Decreased expression of the pro-apoptotic protein Par-4 in renal cell carcinoma.
Par-4 is a widely expressed leucine zipper protein that confers sensitization to apoptosis induced by exogenous insults. Because the expression of genes that promote apoptosis may be down-regulated during tumorigenesis, we sought to examine the expression of Par-4 in human tumors. We present here evidence that Par-4 protein levels were severely decreased in human renal cell carcinoma specimens relative to normal tubular cells. Replenishment of Par-4 protein levels in renal cell carcinoma cell lines conferred sensitivity to apoptosis. Because apoptosis may serve as a defense mechanism against malignant transformation or progression, decreased expression of Par-4 may contribute to the pathophysiology of renal cell carcinoma. (+info)
Surgery-related factors and local recurrence of Wilms tumor in National Wilms Tumor Study 4.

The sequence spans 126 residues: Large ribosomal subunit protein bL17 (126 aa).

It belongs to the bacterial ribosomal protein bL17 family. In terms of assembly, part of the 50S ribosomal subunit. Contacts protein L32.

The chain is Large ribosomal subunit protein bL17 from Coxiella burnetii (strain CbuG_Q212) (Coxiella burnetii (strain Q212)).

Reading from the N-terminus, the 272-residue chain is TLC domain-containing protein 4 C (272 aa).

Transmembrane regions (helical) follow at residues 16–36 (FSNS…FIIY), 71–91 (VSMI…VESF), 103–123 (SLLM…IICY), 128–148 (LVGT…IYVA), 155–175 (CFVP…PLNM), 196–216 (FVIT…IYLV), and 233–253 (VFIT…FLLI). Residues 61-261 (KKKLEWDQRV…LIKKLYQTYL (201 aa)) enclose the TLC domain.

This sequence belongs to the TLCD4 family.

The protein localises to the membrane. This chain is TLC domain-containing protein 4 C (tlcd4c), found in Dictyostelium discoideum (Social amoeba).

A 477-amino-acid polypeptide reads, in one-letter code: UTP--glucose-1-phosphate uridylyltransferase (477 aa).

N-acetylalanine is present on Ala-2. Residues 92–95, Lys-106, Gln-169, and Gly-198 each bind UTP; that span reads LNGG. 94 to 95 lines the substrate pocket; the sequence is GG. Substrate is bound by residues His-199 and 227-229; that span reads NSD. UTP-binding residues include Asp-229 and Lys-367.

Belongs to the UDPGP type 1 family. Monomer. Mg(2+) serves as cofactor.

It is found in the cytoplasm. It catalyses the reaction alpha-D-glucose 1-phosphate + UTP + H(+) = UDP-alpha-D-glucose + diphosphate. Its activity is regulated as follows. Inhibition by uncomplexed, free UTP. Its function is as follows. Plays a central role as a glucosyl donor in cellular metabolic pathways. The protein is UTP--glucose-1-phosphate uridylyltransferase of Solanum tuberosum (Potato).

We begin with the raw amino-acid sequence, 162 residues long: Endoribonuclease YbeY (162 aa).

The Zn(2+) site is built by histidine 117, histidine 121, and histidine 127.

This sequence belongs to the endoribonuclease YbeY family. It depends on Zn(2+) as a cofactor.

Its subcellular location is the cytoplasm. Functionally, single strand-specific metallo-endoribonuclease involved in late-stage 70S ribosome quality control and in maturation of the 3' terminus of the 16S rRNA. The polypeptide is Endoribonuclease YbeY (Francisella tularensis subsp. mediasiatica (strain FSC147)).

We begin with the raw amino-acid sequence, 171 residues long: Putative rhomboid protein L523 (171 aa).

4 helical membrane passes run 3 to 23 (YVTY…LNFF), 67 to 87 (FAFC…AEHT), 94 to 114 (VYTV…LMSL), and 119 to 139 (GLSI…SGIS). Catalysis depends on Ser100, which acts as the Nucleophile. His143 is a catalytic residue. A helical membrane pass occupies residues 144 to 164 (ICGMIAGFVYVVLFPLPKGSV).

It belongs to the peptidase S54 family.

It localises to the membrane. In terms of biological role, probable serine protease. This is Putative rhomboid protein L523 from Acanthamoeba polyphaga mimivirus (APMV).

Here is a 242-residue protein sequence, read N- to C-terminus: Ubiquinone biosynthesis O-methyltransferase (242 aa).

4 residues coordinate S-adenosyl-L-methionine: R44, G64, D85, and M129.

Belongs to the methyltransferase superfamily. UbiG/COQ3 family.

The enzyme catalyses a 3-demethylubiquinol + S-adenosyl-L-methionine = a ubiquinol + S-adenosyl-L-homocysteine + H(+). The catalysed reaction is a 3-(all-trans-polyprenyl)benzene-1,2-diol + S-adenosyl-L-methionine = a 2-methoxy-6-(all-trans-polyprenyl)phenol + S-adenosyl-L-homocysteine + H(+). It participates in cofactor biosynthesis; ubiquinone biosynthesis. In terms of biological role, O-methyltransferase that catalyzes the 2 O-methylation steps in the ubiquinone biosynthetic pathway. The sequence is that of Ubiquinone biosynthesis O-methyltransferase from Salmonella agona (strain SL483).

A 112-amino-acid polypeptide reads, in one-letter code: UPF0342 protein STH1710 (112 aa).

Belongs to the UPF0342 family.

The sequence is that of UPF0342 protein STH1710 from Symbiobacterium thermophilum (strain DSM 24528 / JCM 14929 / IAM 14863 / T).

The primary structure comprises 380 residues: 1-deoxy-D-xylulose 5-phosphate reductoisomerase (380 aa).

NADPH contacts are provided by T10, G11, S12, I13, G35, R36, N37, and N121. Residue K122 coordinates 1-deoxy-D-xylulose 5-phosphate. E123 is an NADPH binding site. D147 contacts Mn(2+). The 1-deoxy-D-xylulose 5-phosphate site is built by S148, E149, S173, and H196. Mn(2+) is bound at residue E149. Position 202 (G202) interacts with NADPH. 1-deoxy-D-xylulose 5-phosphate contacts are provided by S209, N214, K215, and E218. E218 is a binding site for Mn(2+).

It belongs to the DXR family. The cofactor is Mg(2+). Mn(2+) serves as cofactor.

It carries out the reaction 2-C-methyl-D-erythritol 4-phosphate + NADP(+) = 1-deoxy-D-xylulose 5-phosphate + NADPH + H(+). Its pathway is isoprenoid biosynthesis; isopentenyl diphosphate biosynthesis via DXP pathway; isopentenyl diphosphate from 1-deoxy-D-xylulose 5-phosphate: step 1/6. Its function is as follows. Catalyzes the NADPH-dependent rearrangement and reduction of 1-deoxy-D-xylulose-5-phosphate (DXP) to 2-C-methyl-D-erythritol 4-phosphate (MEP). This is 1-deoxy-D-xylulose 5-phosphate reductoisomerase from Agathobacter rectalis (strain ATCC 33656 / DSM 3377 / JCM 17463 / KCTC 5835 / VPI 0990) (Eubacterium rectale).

OBJECTIVE: To assess the prognostic factors for local recurrence in Wilms tumor. SUMMARY BACKGROUND DATA: Current therapy for Wilms tumor has evolved through four studies of the National Wilms Tumor Study Group. As adverse prognostic factors were identified, treatment of children with Wilms tumor has been tailored based on these factors. Two-year relapse-free survival of children in the fourth study (NWTS-4) exceeded 91%. Factors once of prognostic import for local recurrence may lose their significance as more effective therapeutic regimens are devised. METHODS: Children evaluated were drawn from the records of NWTS-4. A total of 2482 randomized or followed patients were identified. Local recurrence, defined as recurrence in the original tumor bed, retroperitoneum, or within the abdominal cavity or pelvis, occurred in 100 children. Using a nested case-control study design, 182 matched controls were selected. Factors were analyzed for their association with local failure. Relative risks and 95% confidence intervals were calculated, taking into account the matching. RESULTS: The largest relative risks for local recurrence were observed in patients with stage III disease, those with unfavorable histology (especially diffuse anaplasia), and those reported to have tumor spillage during surgery. Multiple regression analysis adjusting for the combined effects of histology, lymph node involvement, and age revealed that tumor spillage remained significant. The relative risk of local recurrence from spill was largest in children with stage II disease. The absence of lymph node biopsy was also associated with an increased relative risk of recurrence, which was largest in children with stage I disease. The survival of children after local recurrence is poor, with an average survival rate at 2 years after relapse of 43%. Survival was dependent on initial stage: those who received more therapy before relapse had a worse prognosis. CONCLUSIONS: This study has demonstrated that surgical rupture of the tumor must be prevented by the surgeon, because spills produce an increased risk of local relapse. Both local and diffuse spills produce this risk. Stage II children with local spill appear to require more aggressive therapy than that used in NWTS-4. The continued critical importance of lymph node sampling in conjunction with nephrectomy for Wilms tumor is also established. Absence of lymph node biopsy may result in understaging and inadequate treatment of the child and may produce an increased risk of local recurrence. (+info)